Robbery under Arms: A Story of Life and Adventure in the Bush and in the Goldfields of Australia

By Rolf Boldrewood | Go to book overview

CHAPTER LII

THE months went on till I began to think it was a long time since anything had been heard of father. I didn't expect to have a letter or anything, but I knew he must take a run outside now and again; and so sure as he did it would come to my ears somehow. One day I had a newspaper passed in to me. It was against the regulations, but I did get it for all that, and this was the first thing I saw:--


STRANGE DISCOVERY IN THE TURON DISTRICT.

A remarkable natural formation, leading to curious results, was last week accidentally hit upon by a party of prospectors, and by them made known to the police of the district. It may tend to solve the doubts which for the last few years have troubled the public at large with respect to the periodical disappearance of a certain gang of bush-rangers now broken up.

Accident led the gold miners, who were anxious to find a practicable track to the gullies at the foot of Nulla Mountain, to observe a narrow winding way apparently leading over the brow of the precipice on its western face. To their surprise, half hidden by a fallen tree, they discovered a difficult but practicable track down a gully which finally opened out into a broad well-grassed valley of considerable extent, in which cattle and horses were grazing.

No signs of human habitation were at first visible, but after a patient search a cave in the eastern angle of the range was discovered. Fires had been lighted habitually near the mouth, and near a log two saddles and bridles--long unused--lay in the tall grass. Hard by was stretched the body of a man of swarthy complexion. Upon examination the skull was found to be fractured, as if by some blunt instrument. A revolver of small size lay on his right side.

Proceeding to the interior of the cave, which had evidently been used as a dwelling for many years past, they came upon the corpse of another man, in a sitting posture, propped up against the wall. One arm rested upon an empty spirit-keg, beside which were a tin pannikin and a few rude cooking utensils. At his feet lay the skeleton of a dog. The whole group had evidently been dead for a considerable time. Further search revealed large supplies of clothes, saddlery, arms, and ammunition--all placed in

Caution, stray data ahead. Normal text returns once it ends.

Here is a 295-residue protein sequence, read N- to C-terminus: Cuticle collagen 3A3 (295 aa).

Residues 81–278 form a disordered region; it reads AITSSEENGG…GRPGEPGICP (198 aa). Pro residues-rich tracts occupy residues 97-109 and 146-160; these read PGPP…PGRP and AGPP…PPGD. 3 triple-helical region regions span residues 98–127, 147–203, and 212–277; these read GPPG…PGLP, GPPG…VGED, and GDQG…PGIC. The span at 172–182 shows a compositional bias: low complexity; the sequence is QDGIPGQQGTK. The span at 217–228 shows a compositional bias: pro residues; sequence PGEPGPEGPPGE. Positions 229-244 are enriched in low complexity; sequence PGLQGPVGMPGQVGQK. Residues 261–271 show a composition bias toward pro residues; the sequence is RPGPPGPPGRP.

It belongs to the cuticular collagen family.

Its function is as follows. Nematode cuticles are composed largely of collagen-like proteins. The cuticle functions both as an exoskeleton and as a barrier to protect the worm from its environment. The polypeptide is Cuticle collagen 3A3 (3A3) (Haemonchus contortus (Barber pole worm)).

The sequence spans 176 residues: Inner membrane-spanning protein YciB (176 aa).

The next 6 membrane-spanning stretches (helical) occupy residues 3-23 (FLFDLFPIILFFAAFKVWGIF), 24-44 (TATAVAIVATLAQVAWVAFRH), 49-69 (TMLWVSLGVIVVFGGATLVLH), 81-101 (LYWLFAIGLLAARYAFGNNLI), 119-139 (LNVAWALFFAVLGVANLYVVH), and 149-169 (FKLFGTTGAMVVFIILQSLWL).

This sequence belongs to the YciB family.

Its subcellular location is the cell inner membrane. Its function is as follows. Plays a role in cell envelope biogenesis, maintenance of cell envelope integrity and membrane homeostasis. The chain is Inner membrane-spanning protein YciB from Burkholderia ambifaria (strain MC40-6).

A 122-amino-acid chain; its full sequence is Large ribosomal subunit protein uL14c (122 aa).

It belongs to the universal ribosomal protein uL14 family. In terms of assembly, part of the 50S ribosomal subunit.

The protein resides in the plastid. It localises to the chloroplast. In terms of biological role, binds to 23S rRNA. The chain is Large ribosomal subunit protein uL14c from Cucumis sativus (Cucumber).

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Robbery under Arms: A Story of Life and Adventure in the Bush and in the Goldfields of Australia
Table of contents

Table of contents

  • Title Page *
  • Preface to New Edition *
  • Chapter 1 1
  • Chapter II 9
  • Chapter III 15
  • Chapter IV 24
  • Chapter V 30
  • Chapter VI 38
  • Chapter VII 45
  • Chapter VIII 51
  • Chapter IX 56
  • Chapter X 61
  • Chapter XI 67
  • Chapter XII 77
  • Chapter XIII 86
  • Chapter XIV 95
  • Chapter XV 102
  • Chapter XVI 107
  • Chapter XVII 115
  • Chapter XVIII 125
  • Chapter XIX 134
  • Chapter XX 142
  • Chapter XXI 150
  • Chapter XXII 159
  • Chapter XXIII 167
  • Chapter XXIV 176
  • Chapter XXV 191
  • Chapter XVII 198
  • Chapter XXVII 206
  • Chapter XXVIII 214
  • Chapter XXIX 222
  • Chapter XXX 229
  • Chapter XXXI 238
  • Chapter XXXII 245
  • Chapter XXXIII 253
  • Chapter XXXIV 258
  • Chapter XXXV 265
  • Chapter XXXVI 272
  • Chapter XXXVII 280
  • Chapter XXXVIII 287
  • Chapter Xxxix 295
  • Chapter XL 304
  • Chapter XLI 312
  • Chapter XLII 322
  • Chapter XLIII 332
  • Chapter XLIV 340
  • Chapter XLV 347
  • Chapter XLVI 354
  • Chapter XLVII 359
  • Chapter XLVIII 367
  • Chapter Xlix 376
  • Chapter L 390
  • Chapter LI 396
  • Chapter LII 402
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